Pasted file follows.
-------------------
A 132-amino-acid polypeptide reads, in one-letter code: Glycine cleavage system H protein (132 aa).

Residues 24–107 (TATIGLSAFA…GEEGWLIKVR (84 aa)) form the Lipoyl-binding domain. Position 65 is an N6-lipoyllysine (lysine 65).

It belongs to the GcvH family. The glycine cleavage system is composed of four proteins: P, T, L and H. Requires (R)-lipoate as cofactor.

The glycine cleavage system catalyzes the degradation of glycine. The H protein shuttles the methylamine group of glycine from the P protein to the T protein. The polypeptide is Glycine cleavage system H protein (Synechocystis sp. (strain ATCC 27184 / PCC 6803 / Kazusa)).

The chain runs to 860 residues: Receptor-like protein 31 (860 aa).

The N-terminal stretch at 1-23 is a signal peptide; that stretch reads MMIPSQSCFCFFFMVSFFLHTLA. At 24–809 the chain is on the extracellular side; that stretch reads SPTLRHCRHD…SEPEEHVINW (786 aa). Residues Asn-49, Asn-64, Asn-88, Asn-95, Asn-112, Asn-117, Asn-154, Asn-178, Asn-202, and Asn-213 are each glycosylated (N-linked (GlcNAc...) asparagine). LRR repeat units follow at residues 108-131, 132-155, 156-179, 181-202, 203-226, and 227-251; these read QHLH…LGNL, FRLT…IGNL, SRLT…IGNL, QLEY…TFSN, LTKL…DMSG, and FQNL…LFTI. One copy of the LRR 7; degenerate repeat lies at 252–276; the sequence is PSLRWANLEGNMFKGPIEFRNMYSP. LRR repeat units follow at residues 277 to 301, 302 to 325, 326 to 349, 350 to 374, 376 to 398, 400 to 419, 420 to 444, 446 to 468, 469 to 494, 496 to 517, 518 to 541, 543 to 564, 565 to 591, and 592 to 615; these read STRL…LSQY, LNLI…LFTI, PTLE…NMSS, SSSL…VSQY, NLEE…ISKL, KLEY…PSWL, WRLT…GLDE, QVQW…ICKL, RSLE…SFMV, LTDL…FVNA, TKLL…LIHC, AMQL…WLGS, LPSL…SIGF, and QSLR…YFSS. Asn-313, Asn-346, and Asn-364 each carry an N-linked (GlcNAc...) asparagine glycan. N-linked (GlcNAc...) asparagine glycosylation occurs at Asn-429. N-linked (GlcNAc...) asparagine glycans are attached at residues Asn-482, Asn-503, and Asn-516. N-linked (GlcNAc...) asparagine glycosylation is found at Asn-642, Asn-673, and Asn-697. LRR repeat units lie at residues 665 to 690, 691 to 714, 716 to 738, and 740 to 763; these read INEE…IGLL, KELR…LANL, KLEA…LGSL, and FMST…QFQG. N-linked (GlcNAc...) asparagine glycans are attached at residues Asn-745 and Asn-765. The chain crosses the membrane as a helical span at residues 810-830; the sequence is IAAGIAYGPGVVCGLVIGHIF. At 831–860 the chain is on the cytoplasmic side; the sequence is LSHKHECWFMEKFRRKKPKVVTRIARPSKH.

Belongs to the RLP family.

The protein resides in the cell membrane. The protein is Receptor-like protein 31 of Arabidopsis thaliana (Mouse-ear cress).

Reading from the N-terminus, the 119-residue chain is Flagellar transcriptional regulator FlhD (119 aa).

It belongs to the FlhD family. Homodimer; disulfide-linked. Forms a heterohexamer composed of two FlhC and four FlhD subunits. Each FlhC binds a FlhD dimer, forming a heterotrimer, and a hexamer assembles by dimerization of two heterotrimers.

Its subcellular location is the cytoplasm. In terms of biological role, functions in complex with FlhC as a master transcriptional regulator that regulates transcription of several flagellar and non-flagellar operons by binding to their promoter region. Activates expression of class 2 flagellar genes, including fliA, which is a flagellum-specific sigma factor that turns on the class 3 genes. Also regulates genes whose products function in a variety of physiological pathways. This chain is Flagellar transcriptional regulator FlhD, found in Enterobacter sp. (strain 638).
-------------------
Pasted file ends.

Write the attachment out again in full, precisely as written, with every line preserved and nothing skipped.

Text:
A 132-amino-acid polypeptide reads, in one-letter code: Glycine cleavage system H protein (132 aa).

Residues 24–107 (TATIGLSAFA…GEEGWLIKVR (84 aa)) form the Lipoyl-binding domain. Position 65 is an N6-lipoyllysine (lysine 65).

It belongs to the GcvH family. The glycine cleavage system is composed of four proteins: P, T, L and H. Requires (R)-lipoate as cofactor.

The glycine cleavage system catalyzes the degradation of glycine. The H protein shuttles the methylamine group of glycine from the P protein to the T protein. The polypeptide is Glycine cleavage system H protein (Synechocystis sp. (strain ATCC 27184 / PCC 6803 / Kazusa)).

The chain runs to 860 residues: Receptor-like protein 31 (860 aa).

The N-terminal stretch at 1-23 is a signal peptide; that stretch reads MMIPSQSCFCFFFMVSFFLHTLA. At 24–809 the chain is on the extracellular side; that stretch reads SPTLRHCRHD…SEPEEHVINW (786 aa). Residues Asn-49, Asn-64, Asn-88, Asn-95, Asn-112, Asn-117, Asn-154, Asn-178, Asn-202, and Asn-213 are each glycosylated (N-linked (GlcNAc...) asparagine). LRR repeat units follow at residues 108-131, 132-155, 156-179, 181-202, 203-226, and 227-251; these read QHLH…LGNL, FRLT…IGNL, SRLT…IGNL, QLEY…TFSN, LTKL…DMSG, and FQNL…LFTI. One copy of the LRR 7; degenerate repeat lies at 252–276; the sequence is PSLRWANLEGNMFKGPIEFRNMYSP. LRR repeat units follow at residues 277 to 301, 302 to 325, 326 to 349, 350 to 374, 376 to 398, 400 to 419, 420 to 444, 446 to 468, 469 to 494, 496 to 517, 518 to 541, 543 to 564, 565 to 591, and 592 to 615; these read STRL…LSQY, LNLI…LFTI, PTLE…NMSS, SSSL…VSQY, NLEE…ISKL, KLEY…PSWL, WRLT…GLDE, QVQW…ICKL, RSLE…SFMV, LTDL…FVNA, TKLL…LIHC, AMQL…WLGS, LPSL…SIGF, and QSLR…YFSS. Asn-313, Asn-346, and Asn-364 each carry an N-linked (GlcNAc...) asparagine glycan. N-linked (GlcNAc...) asparagine glycosylation occurs at Asn-429. N-linked (GlcNAc...) asparagine glycans are attached at residues Asn-482, Asn-503, and Asn-516. N-linked (GlcNAc...) asparagine glycosylation is found at Asn-642, Asn-673, and Asn-697. LRR repeat units lie at residues 665 to 690, 691 to 714, 716 to 738, and 740 to 763; these read INEE…IGLL, KELR…LANL, KLEA…LGSL, and FMST…QFQG. N-linked (GlcNAc...) asparagine glycans are attached at residues Asn-745 and Asn-765. The chain crosses the membrane as a helical span at residues 810-830; the sequence is IAAGIAYGPGVVCGLVIGHIF. At 831–860 the chain is on the cytoplasmic side; the sequence is LSHKHECWFMEKFRRKKPKVVTRIARPSKH.

Belongs to the RLP family.

The protein resides in the cell membrane. The protein is Receptor-like protein 31 of Arabidopsis thaliana (Mouse-ear cress).

Reading from the N-terminus, the 119-residue chain is Flagellar transcriptional regulator FlhD (119 aa).

It belongs to the FlhD family. Homodimer; disulfide-linked. Forms a heterohexamer composed of two FlhC and four FlhD subunits. Each FlhC binds a FlhD dimer, forming a heterotrimer, and a hexamer assembles by dimerization of two heterotrimers.

Its subcellular location is the cytoplasm. In terms of biological role, functions in complex with FlhC as a master transcriptional regulator that regulates transcription of several flagellar and non-flagellar operons by binding to their promoter region. Activates expression of class 2 flagellar genes, including fliA, which is a flagellum-specific sigma factor that turns on the class 3 genes. Also regulates genes whose products function in a variety of physiological pathways. This chain is Flagellar transcriptional regulator FlhD, found in Enterobacter sp. (strain 638).